The above preview is unformatted text

This student written piece of work is one of many that can be found in our AS and A Level Molecules & Cells section.

## Found what you're looking for?

• Start learning 29% faster today
• 150,000+ documents available
• Just £6.99 a month

Not the one? Search for your essay title...
• Join over 1.2 million students every month
• Accelerate your learning by 29%
• Unlimited access from just £6.99 per month

# Related AS and A Level Molecules & Cells essays

1. ## Biology Coursework Investigation

3 star(s)

- The temperature of enzyme (input variable) - This is another input variable which if changed will alter your overall results. This is due to the fact that enzyme activity increases as temperature increases, until an optimum temperature is reached; then the activity rapidly decreases until the enzyme no longer works.

2. ## DETERMINING THE WATER POTENTIAL OF A POTATO TUBER CELLS USING THE WEIGHING METHOD.

All the potatoes need to be the same length, and so an average ruler is the easiest thing to use to measure the potato chip lengths 15cm * Make sure the edges are not blunt or crooked 14. White tiles 1 To cut and core the potato on.

1. ## Affect of sucrose concentration on the rate of respiration.

Conical flask (250cm3) Beaker (500 cm3 ) Beaker (1dm3 ) Boiling tube 2 thermometers Measuring cylinder (100cm3) Syringe(5 cm3) Glass rod Spatula Clamp Stand Collecting bath(plastic container) Capillary tube (connecting) Stop watch Reason for chosen apparatus Within my chosen apparatus I have chosen a 250cm3 conical flask, the reason why

2. ## An experiment investigating the concentration of sucrose in cells of carrot and potato

From my preliminary I learnt to place a piece of tissue paper on the scales to soak up excess water so that it does not interfere with the mass measurement. I do feel however that measuring the length of the potato chips is not a precise enough measurement because it

1. ## Experiment to investigate the water potential of potato tissues when immersed in various sucrose ...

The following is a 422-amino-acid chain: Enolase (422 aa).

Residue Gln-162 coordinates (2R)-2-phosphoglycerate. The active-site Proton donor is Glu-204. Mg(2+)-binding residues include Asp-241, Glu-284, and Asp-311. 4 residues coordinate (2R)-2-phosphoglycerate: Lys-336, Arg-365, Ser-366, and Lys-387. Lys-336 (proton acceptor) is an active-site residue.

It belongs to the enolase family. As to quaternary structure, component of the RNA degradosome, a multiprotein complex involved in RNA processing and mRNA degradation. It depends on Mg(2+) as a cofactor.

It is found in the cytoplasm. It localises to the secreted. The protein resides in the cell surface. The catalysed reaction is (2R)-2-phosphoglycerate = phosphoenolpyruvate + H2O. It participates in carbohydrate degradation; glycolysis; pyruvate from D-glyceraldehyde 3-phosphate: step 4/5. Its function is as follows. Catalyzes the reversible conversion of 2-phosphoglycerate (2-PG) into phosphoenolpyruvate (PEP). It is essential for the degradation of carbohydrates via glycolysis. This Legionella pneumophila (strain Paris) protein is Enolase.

When water molecules enter the plant tissue in osmosis, the portion of the cell known as the protoplast (which is the cell surface membrane, tonoplast and cytoplasm) exerts a pressure against the cell wall, which, due to its limited extension, will resist the entry of further water molecules.

2. ## An Experiment to Determine the Water Potential of a Plant Tissue

The cell has been plasmolysed. Using this concept we can deduce that the point on the graph where the curve of best fit crosses the x-axis, the x intercept, is the point at which the sucrose solution is the same as the solution in the beetroot cells, the solution is isotonic.

1. ## A Level Biology revision notes

are produced more rapidly and in larger amounts T-Lymphocytes: Cell-Mediated Response * Pathogens that quickly enter cells are more difficult to remove (viruses, tuberculosis) * Infected cell is directly destroyed / no antibodies involved * This is done by binding to the self and non-self antigen o Prevents destruction of

2. ## Catalyse Investigation

Although only slowly, hydrogen peroxide still decays in the absence of a catalyst (even in a fridge). This could affect the results. 2. 2. Set the apparatus up in the way shown above, making sure that no (or as little as possible)

• Over 160,000 pieces
of student written work
• Annotated by
experienced teachers
• Ideas and feedback to